Model of a double acting beam type condensing engine

circa 1800 in Birmingham

Model of a double acting beam type condensing engine with conical drop valves worked by an eccentric.

The model of a beam engine was preserved by the firm James Watt & Company and represents a rotative engine of moderate size, perhaps one developing about 20 horse power. Several similar models exist, which suggests that they may have been built by apprentices as exercises. Essentially, this is the rotative engine as developed by Watt in the 1780s. However, it has a plain crank, adopted in about 1800 in place of the sun-and-planet gear, and valve-gear with concentric 'socket valves' worked from an eccentric, a feature taken up soon after that. Other improvements of the early nineteenth century include the use of cast iron for the beam, connecting rod and central column of the framing. The plinth under the central column is original but has been altered in its appearance. The present eccentric may be modern although it has the original strap.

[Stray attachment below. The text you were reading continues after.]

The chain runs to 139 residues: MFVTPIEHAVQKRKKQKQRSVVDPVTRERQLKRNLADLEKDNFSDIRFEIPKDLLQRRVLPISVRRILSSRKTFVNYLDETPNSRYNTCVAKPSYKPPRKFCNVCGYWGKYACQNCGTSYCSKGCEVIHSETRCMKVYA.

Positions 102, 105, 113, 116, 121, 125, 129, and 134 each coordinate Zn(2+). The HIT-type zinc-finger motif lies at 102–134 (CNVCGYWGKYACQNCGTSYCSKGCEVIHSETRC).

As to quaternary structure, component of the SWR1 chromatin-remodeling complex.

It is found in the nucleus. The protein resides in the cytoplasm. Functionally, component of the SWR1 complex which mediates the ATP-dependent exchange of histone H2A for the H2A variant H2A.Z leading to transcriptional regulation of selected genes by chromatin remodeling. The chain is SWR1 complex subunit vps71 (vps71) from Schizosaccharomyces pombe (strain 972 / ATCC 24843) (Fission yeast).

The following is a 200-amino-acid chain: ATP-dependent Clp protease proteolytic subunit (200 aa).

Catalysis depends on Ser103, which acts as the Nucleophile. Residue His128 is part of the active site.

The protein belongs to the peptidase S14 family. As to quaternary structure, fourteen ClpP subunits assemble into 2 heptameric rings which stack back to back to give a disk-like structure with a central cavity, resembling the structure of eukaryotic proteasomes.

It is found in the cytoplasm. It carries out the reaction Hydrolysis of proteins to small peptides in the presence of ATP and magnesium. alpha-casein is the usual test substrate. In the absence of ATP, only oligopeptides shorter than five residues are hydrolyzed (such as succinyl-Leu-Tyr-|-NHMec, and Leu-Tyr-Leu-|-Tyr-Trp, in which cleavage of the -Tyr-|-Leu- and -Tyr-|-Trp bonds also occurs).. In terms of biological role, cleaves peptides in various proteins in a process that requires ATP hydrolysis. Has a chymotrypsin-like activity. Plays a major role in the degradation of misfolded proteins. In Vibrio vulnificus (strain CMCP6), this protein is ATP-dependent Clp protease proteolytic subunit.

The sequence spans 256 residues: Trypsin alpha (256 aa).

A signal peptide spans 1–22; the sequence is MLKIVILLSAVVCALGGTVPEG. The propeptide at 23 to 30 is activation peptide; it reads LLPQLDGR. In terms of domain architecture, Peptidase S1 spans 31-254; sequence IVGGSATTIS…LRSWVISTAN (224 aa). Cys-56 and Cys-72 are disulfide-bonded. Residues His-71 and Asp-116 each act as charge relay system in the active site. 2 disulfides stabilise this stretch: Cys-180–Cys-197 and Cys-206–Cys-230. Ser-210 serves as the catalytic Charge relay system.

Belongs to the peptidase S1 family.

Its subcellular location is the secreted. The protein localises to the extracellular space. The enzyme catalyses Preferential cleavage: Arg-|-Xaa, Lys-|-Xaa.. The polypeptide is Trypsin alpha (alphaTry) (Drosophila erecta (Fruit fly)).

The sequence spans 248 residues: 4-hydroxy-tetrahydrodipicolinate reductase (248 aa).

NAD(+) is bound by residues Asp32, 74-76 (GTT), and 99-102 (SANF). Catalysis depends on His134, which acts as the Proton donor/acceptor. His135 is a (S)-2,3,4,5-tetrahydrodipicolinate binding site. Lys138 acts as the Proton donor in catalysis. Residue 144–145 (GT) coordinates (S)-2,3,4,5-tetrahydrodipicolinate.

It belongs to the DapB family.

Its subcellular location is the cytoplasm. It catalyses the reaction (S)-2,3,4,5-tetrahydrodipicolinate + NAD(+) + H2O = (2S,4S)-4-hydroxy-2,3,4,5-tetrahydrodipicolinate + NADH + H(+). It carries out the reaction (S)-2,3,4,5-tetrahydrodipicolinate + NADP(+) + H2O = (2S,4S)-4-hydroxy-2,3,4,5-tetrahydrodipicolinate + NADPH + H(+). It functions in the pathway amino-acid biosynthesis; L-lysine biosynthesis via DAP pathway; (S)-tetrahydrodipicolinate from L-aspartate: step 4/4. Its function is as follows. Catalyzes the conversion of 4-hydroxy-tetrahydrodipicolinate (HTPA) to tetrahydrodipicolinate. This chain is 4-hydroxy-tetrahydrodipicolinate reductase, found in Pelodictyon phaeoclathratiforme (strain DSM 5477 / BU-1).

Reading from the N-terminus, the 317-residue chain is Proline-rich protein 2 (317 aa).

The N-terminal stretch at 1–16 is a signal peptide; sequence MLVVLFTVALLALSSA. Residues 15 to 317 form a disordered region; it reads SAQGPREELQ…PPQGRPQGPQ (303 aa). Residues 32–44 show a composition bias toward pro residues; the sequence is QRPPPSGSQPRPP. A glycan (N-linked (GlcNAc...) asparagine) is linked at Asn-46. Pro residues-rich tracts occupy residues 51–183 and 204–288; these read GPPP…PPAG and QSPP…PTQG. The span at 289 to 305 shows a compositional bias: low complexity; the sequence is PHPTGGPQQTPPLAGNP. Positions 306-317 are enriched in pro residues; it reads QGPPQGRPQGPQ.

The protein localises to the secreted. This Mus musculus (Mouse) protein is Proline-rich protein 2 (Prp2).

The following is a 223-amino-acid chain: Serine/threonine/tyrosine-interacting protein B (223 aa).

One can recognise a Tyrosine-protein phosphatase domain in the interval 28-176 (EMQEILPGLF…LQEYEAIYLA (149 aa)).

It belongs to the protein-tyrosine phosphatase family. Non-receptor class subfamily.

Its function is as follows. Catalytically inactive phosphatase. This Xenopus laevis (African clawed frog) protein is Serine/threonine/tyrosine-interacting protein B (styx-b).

Motive Power
Object Number:
brass, iron and steel
overall: 26.378 x 11.0236 x 27.5591 in.; 670 x 280 x 700 mm
James Watt and Company